The war crimes were reported in accordance with the Canadian Crimes Against Humanity and War Crimes Act (2000) and international humanitarian law. Ka‘iama stated, “I am filing this complaint, on behalf of my client, Mr. Chase Michael Kaho‘okahi Kanuha, a Hawaiian subject and protected person, for the war crime of deprivation of liberty when he, along with thirty other individuals, was unlawfully arrested and temporarily detained on April 2, 2015, in the taking of protective measures to prevent the war crime of destruction of public property during occupation to be carried out by TMT International Observatory, LLC, (TMTIO) upon the summit of Hawai‘i’s largest mountain Mauna a Wakea, also known as Mauna Kea. Additionally, my client is reporting the war crimes of destruction of public property during occupation committed in the building and erecting of the following thirteen observatories:

  1. University of Hawai‘i Institute for Astronomy’s UH telescope built in 1970;
  2. NASA’s Infrared Telescope Facility built in 1979;
  3. CFHT Corporation’s Canada-France-Hawai‘i Telescope built in 1979;
  4. UKIRT’s United Kingdom Infrared Telescope built in 1979;
  5. East Asian Observatory’s James Clerk Maxwell Telescope built in 1987;
  6. Caltech Submillimeter Observatory’s telescope (10-meter) built in 1987;
  7. National Radio Astronomy Observatory’s Very Large Baseline Array radio-telescope antennas built in 1992;
  8. M. Keck Observatory’s Keck I telescope built in 1993;
  9. M. Keck Observatory’s Keck II telescope built in 1996;
  10. National Astronomical Observatory of Japan’s Subaru Telescope built in 1999;
  11. Gemini Observatory’s Gemini Northern Telescope built in 1999;
  12. Smithsonian Astrophysical Observatory and the Academia Sinica Institute of Astronomy and Astrophysics of Taiwan’s Submillimeter Array built in 2002;
  13. University of Hawai‘i at Hilo’s UH Hilo Educational Telescope built in 2010.”

In the complaint, Ka‘iama invoked his client’s rights under the 1851 Hawaiian-British Treaty with the filing of this complaint. Article VIII provides, “The subjects of either of the contracting parties, in the territories of the other, shall receive and enjoy full and perfect protection for their persons and property, and shall have free and open access to the courts of justice in the said countries, respectively, for the prosecution and defense of their just rights; and they shall be at liberty to employ, in all causes, the advocates, attorneys or agents of whatever description, whom they may think proper; and they shall enjoy in this respect the same rights and privileges as native subjects.” The treaty, among other things, provides reciprocal rights to the subjects of the Hawaiian Kingdom and to the subjects of Her Majesty in all of her dominions, which includes Canada.

Download the 1851 Hawaiian-British Treaty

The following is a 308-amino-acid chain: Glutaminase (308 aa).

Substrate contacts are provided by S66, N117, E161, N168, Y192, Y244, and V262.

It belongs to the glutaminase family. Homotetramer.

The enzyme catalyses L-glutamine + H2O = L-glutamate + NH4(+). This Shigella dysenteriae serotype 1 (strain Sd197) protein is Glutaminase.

The treaty is perpetual and has no provisions for termination, except for termination of articles 4, 5, and 6 that apply to duties and trade. According to Dr. Sai, “the treaty continues to be binding on Her Britannic Majesty in right of Canada or any of its provinces.” In 1893, the Hawaiian Kingdom maintained a Legation in London, a Consul General in Toronto (Ontario), and Consulates in Montreal (Québec), Belleville (Ontario), Kingston (Ontario), Rimouski (Québec), St. Johns (Newfoundland and Labrador), Yarmouth (Nova Scotia), Victoria (British Columbia), and Vancouver (British Columbia).

After Ka‘ima stated, “In accordance with the principle that war crimes shall not be treated with impunity, and also pursuant to §702.1 of Canada’s Unit Guide (1990), which notes that the Geneva Conventions ‘impose an obligation on all nations which have ratified them to search for and try all persons who committed or ordered to be committed grave breaches of the Conventions,’” he requested “that an enquiry be instituted by the RCMP’s Sensitive and International Investigations concerning the alleged violations of the 1949 Geneva Convention, IV. And, if after careful review the violations have been established, I call upon the Canadian authorities to put an end to the violations and punish those responsible without any possible delay.”

Kanuha said, “This is not a conflict between culture and science, but rather on procedures that have not complied with international law and the law of occupation. If Hawai‘i is legally a part of the United States then there are no war crimes, but if Hawai‘i is not then we are forced to deal with the ramifications of this new reality and war crimes that have been committed on Mauna a Wakea. This has been a learning process for me and for many others as well. I never thought stopping the building of the thirty-meter telescope would be at the international level.”

CONTACT: Dexter Ka‘iama, Esquire
Phone: (808) 284-5675